Vagus Nerve Stimulation
Vagus Nerve Stimulation is an implanted stimulator that stimulates the vagus nerve with electrical impulses. The vagus nerve is the longest cranial nerve, running from the brainstem to the colon. It’s function can be divided into: sensory and motor. Sensory functions include: providing sensation for the skin behind the ear, external ear canal and part of the throat; sensation to the voice box, throat, heart, lungs and digestive tract; and some sensation of taste. Motor functions include stimulating the heart, involuntary contractions of the digestive system, and the muscles of the voicebox and soft palate.
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Vagus nerve stimulators come in two types: the conventional implanted devices & a non-invasive unimplanted device. The conventional VNS involves a surgery to have the stimulator implanted in the chest while a wire is threaded, under the skin, to the vagus nerve. Only the left vagus nerve is used, as the right one may carry more nerves that supply the heart.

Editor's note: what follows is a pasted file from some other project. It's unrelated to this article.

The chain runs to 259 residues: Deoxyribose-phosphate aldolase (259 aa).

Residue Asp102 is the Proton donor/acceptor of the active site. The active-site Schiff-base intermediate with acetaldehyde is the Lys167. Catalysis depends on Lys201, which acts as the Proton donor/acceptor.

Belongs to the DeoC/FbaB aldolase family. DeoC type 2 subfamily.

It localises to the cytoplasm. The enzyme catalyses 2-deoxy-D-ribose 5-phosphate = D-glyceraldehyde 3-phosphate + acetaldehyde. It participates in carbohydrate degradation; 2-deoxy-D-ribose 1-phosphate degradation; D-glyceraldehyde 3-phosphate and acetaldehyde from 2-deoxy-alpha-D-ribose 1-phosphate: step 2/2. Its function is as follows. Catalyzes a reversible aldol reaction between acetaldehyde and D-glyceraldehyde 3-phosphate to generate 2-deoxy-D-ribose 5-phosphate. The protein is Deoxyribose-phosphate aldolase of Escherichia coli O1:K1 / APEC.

It was originally developed for the treatment of drug resistant epilepsy, but studies have found that VNS can provide a strong pain relieving effect as well. Non-invasive VNS has shown effectiveness in the treatment of migraines, acute migraines and cluster headaches. Prolonged use showed a preventive effect for chronic migraines and chronic cluster headaches.
The implanted device is currently FDA approved for the treatment of epilepsy and treatment-resistant major depressive disorder. The non-invasive device is currently FDA approved for the treatment of episodic cluster headaches and migraine pain.
Source: Cleveland Clinic , Mayo Clinic, Medscape , National Center for Biotechnology Information (NCBI), National Center for Biotechnology Information (NCBI)
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